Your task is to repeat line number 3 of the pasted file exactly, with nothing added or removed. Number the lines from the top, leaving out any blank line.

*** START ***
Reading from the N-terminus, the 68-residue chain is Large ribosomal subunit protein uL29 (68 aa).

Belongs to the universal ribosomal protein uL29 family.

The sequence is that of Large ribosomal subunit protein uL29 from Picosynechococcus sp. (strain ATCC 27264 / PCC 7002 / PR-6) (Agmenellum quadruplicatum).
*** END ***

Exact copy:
The sequence is that of Large ribosomal subunit protein uL29 from Picosynechococcus sp. (strain ATCC 27264 / PCC 7002 / PR-6) (Agmenellum quadruplicatum).